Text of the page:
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Dr. Les Parrott - Christian Dating, Singles

Little White Lies

  • Dr. Les Parrott for the eHarmony Research Library
  • 2003 6 Jun
  • COMMENTS
Little White Lies

"An honest answer is like a kiss on the lips."  - Proverbs 24:26

Did you know the word "kiss" comes from a prehistoric syllable that is believed to be the sound of kissing? However the word originated and whoever named it really doesn't matter. People just like kissing. 

And why shouldn't they? Kisses, according to a Danish saying, are the messengers of love.

No wonder then that Solomon, in all his wisdom, equaled a kiss on the lips to an honest answer. Love cannot last without honesty. Our honest answers create trust, the very bedrock of a relationship.

Oliver Wendell Holmes said, "The sound of a kiss is not so loud as that of a cannon, but its echo lasts a great deal longer." In many ways, an honest answer rings as loudly in a relationship as does a kiss. 

Unfortunately, many people in the throes of a new and wonderful relationship forget that the opposite is also true. Even a small dishonesty can set a pattern and lose the trust that a solid relationship must be built upon.

Yet every couple tells little white lies to one another in an attempt to be more loving. If we don't like our loved one's cooking, for example, we might say, "Oh, it's wonderful." A little white lie won't hurt our relationship, will it?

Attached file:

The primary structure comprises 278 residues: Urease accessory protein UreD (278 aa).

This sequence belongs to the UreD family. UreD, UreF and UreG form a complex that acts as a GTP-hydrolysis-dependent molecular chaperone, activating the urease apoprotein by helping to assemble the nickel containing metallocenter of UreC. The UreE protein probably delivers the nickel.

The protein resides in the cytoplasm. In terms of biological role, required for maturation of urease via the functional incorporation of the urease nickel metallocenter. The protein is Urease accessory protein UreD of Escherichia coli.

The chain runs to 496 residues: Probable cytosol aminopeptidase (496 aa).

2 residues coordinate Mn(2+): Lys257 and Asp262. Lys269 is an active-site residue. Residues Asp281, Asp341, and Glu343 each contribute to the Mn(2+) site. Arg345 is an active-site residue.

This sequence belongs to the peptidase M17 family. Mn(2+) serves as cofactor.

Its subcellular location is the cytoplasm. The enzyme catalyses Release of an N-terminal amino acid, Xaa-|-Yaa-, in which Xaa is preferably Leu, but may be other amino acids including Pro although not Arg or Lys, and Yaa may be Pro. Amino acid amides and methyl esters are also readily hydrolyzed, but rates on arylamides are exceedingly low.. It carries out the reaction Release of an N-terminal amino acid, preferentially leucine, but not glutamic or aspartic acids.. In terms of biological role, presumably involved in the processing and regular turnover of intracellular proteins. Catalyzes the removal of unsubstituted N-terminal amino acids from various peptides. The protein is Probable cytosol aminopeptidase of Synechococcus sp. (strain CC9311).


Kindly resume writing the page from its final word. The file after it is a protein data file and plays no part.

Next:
Wrong.

Consider "Ron" and "Cindy," who had been dating for only a few weeks when he cooked his famous barbecue ribs for her on his brand new grill in the backyard. As they were eating, Ron asked Cindy if she liked the ribs. 

Cindy knew Ron had worked hard to make them and was afraid that she would offend him if she were honest.

"Oh yes," she told Ron. "They're great!"

Believing that Cindy really liked his famous dish, Ron began barbecuing quite regularly, and there were always leftovers that had to be eaten. After a while, Cindy could bear it no longer; in a moment of anger about something else, she confessed that his barbecued ribs made her gag, and she never wanted to see him cook them again!

Ron was shocked and hurt. She had lied to him.

"How can I ever believe you again?" he asked.

Should Cindy have told Ron right from the beginning that his ribs made her "gag?" 

Well, not in those words. Not if she cared about their relationship. Honesty does not require brutality. 

Truth is brutal only when it is a partial truth or when it is meant to cause pain. To be both honest and loving, she could have said something with a little more kindness.

"Not really, I've never liked barbecue on the grill-but I love seeing you cook."

The tragedy of most small deceptions is that they mushroom, ultimately creating a cloud of distrust that hovers over a relationship. Surely that's what was on King Solomon's mind when he wrote this proverb. So take his advice and, whenever possible, kiss your special someone on the lips with honesty.

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